Ju Raku En Toowoomba Japanese Gardens with Kids
The Ju Raku En Toowoomba Japanese Gardens are the perfect place to spend a day with the kids. If you like the idea of picnics, leisurely strolls, blooming flowers and bird-feeding sounds then you can’t go past Ju Raku En.
About the Japanese Garden Toowoomba
Roughly translated, Ju Raku En means ‘to enjoy peace and longevity in a public place’. The Toowoomba Japanese Garden embodies a seamless and restful harmony through its elements of mountain stream and waterfall, central lake, Dry Garden, and Azalea Hill. The designer of the garden, Professor Kinsaku Nakane of Kyoto, purposely placed all of the large rocks in Ju Raku En in such a way that they actually look as if they’ve come to be there naturally.
Ju Raku En is one of Australia’s largest and most traditionally designed Japanese stroll gardens, stretching across a 3-hectare site. There are three kilometres of paths, 230 species of Japanese and Australian native trees and plants, and manicured lawns. There are also seasonal delights: Japanese maples provide a scene of autumnal colour, while in spring masses of lilac blossoms hang from the Wisteria Pergola.
What does the garden represent?
The Ju Raku En Japanese Garden Toowoomba has been authentically designed to represent Buddhist mythology. It is a depiction of Buddhist paradise. At the centre of the garden is a rock island, which represents Mt Sumeru, the centre of the Buddhist universe. The other two islands are where the immortal beings live, while the lake represents the celestial sea. The outer edges of the lake are the material world, with the bridges offering a way for a person to make the journey to paradise.
Why the Japanese Gardens in Toowoomba are great for kids
The art of Japanese gardening is unique to Japanese culture, and something your kids may have never seen before. It’s a great way to introduce them to a new culture, to pique their interest in nature and gardening, and to give them an opportunity to learn something new.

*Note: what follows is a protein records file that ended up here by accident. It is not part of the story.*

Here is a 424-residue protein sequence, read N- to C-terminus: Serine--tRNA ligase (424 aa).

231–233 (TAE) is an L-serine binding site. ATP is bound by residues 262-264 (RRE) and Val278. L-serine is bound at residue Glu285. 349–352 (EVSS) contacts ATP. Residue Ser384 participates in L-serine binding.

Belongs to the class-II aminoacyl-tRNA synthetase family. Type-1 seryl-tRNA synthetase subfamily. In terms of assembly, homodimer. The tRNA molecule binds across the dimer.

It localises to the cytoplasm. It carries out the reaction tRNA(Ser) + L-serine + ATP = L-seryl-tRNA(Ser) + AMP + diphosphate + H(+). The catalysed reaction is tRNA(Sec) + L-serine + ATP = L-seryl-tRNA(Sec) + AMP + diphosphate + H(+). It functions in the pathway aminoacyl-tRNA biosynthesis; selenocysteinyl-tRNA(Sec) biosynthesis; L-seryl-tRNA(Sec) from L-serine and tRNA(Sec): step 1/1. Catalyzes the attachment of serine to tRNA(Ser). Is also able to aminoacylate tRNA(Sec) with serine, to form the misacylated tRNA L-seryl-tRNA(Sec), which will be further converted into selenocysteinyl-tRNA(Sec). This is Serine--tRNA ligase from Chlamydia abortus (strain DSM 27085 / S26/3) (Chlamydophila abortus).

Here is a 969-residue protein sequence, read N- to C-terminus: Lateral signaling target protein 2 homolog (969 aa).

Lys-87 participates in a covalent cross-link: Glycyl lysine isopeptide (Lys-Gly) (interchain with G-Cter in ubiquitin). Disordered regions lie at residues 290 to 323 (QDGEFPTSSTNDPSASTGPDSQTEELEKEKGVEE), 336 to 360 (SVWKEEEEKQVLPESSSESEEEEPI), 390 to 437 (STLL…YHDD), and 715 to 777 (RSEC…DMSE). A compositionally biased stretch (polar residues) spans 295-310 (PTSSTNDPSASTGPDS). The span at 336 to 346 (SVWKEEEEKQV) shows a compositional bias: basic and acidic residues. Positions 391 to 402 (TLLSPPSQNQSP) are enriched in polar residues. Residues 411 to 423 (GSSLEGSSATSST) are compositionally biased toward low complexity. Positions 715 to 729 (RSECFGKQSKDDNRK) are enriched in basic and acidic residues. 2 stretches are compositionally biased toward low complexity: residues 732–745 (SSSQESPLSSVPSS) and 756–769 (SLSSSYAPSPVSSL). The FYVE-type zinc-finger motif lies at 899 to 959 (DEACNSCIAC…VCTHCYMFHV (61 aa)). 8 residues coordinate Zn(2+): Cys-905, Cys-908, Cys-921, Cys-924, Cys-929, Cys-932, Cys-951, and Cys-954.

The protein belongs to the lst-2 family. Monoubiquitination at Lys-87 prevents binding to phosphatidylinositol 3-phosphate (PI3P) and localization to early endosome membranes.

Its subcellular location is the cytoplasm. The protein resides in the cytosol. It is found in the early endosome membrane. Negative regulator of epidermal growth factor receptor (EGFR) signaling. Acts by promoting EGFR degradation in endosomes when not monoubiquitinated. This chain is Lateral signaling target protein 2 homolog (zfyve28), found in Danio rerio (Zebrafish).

The gardens are also home to fish and a variety of bird life, so why not take some fish and bird-friendly food (frozen peas and corn, oats, or rice) and enjoy feeding the geese, swans, ducks and native species that call Ju Raku En home? It’s also an opportunity to talk about why feeding birds bread is bad for them.
Depending on the age of your kids, you could also explain a little about the Buddhist legends and myths that helped inspire the design of the garden. It’s certainly interesting and provides another, spiritual way of looking at the garden.
The parklands are stroller accessible, so they’re toddler friendly. Your wee ones might get tired little legs after a day wandering about. Make sure you take full advantage of the many viewing platforms on offer.
Where and when to visit the gardens
The Toowoomba Japanese Gardens are located on the northern side of the University of Southern Queensland campus, in Darling Heights. Parking is available in campus parking lot 5, which can be reached by turning right at the T-intersection after entering the campus from West Street.
The gardens are open every day from 6.00am until dusk and are free.
If you are looking for a lot more things to do in Toowoomba then THIS is the article for you!